Tearing Sounds!

Discussion in 'The Rehearsal Room' started by Soppy, Aug 30, 2004.

  1. Soppy

    Soppy Member

    I've asked quite a few people about this problem, and I'm considering going to the Doctors about it, but I thought I'd try here first!

    I have a problem whereby when I'm playing sometimes, mainly but not exclusively in the middle and upper registers, I get tearing sounds in my throat! It will start as an occasional high pitch buzz, a bit like when you blow on the corner of a piece of paper. This will happen intermittantly and I will loose some air flow.

    After a while, or when I try and play really high or loud (but not always so, and it can happen when not playing high or loud), I'll get a deep tearing sound. Imaging tearing a piece of paper, but with a deeper, thicker sound and slightly muffled. My air flow will just totally cut off, and I can't play. I take my cornet away and can breath fine though. It feels like the top of my throat, starting from where the nose joins the mouth, is swollen up and getting in the way. This feeling can last from minuites to hours. Whilst the first sound won't be accompianied by pain, the deeper tearing noise will be briefly uncomfortable. I can play a minute or so afterwards, but it will often keep happening. It happened just the once though today luckily.

    It first happened at around Christmas 2 years ago, and the problem kept re-occuring frequently for about 2 months, and then went. It's started up again this week, and today I got the full on treatment for the first time. It's totally random really, but it has happen when I've been playing a solo, which meant I had to stop- not good! :(

    I though it might be my synuses (sp), but having tried using Albas Oil to make sure they're clear, and it hasn't helped, so it's not that.

    Has anybody else had a similar problem, or have any idea, because I don't?!!!

    Last edited: Aug 30, 2004
  2. LeDragon

    LeDragon Active Member

    Could it be a problem with your adenoids (spelling!)? I'm no expert, but i'm aware that these can cause problems with the nose, maybe leading to the throat?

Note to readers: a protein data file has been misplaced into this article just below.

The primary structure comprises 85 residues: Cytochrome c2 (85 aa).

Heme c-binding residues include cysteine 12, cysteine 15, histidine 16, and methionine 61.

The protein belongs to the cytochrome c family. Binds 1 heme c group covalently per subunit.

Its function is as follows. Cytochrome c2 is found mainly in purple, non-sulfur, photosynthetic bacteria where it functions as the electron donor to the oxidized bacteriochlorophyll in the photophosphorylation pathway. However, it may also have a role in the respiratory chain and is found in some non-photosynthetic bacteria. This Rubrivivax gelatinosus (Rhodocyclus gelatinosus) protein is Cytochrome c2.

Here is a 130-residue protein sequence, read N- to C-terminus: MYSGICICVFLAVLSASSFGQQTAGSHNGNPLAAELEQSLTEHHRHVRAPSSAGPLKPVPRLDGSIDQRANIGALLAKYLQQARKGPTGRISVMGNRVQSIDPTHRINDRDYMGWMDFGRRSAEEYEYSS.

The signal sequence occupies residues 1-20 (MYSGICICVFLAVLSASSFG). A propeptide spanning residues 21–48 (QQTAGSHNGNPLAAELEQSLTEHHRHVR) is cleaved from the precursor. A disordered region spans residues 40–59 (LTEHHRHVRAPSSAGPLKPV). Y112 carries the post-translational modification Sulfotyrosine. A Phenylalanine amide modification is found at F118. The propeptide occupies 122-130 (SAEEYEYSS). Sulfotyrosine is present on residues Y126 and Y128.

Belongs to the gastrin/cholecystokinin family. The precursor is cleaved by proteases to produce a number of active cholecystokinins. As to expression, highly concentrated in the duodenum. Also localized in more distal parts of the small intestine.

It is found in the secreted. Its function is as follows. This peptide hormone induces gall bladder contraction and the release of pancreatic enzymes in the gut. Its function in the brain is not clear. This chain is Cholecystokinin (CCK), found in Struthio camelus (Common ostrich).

Last edited: Aug 30, 2004
  3. stephen2001

    stephen2001 Member

    I used to suffer something similar when I played a lot with school bands and the like, but now I'm playing less, I've not had any problems for a while.
    I would be very interested to know what causes it and if there is any cure.
  4. GJG

    GJG Well-Known Member

    Dehydration? If the mucous membranes are not sufficiently moist they may not be able to maintain proper seals under pressure. I certainly don't for one minute pretend to be an expert, but it seems to be a generally accepted medical fact that many people don't routinely drink enough water (beer doesn't count, unfortunately; nor does tea/coffee!)

    It's just an idea, but why don't you try making a conscious effort to drink water regularly throughout the day (I forget the BMC recommendation; isn't it about 2 litres or something?) and see if that makes any difference.

    I've always found it best to avoid "Olbas" and other de-congestant medications as far as possible, since generally they seem to increase the "drying-out" effect. - but maybe that's just me.
  5. stephen2001

    stephen2001 Member

    I drink water like a fish, but personally, that didn't seem to help me when I was having problems playing.
    Might work for some people though, don't let me put you off!
  6. Soppy

    Soppy Member

    I do suffer a lot from a dry mouth when playing, and will easily get through a 1/2 litre bottle of water and a load of starburst sweets (to help keep my mouth moist) in a concert/ 2 hour rehersal. But how long does it take to re-hydrate? If it takes several hours, that could well be it as I don't drink much water at all sometimes (but I don't drink anything else like tea or alcohol to make up for it).

    And the sound is more airy than I described, so that would go with a lack of sealing.

    I'll give it a go.


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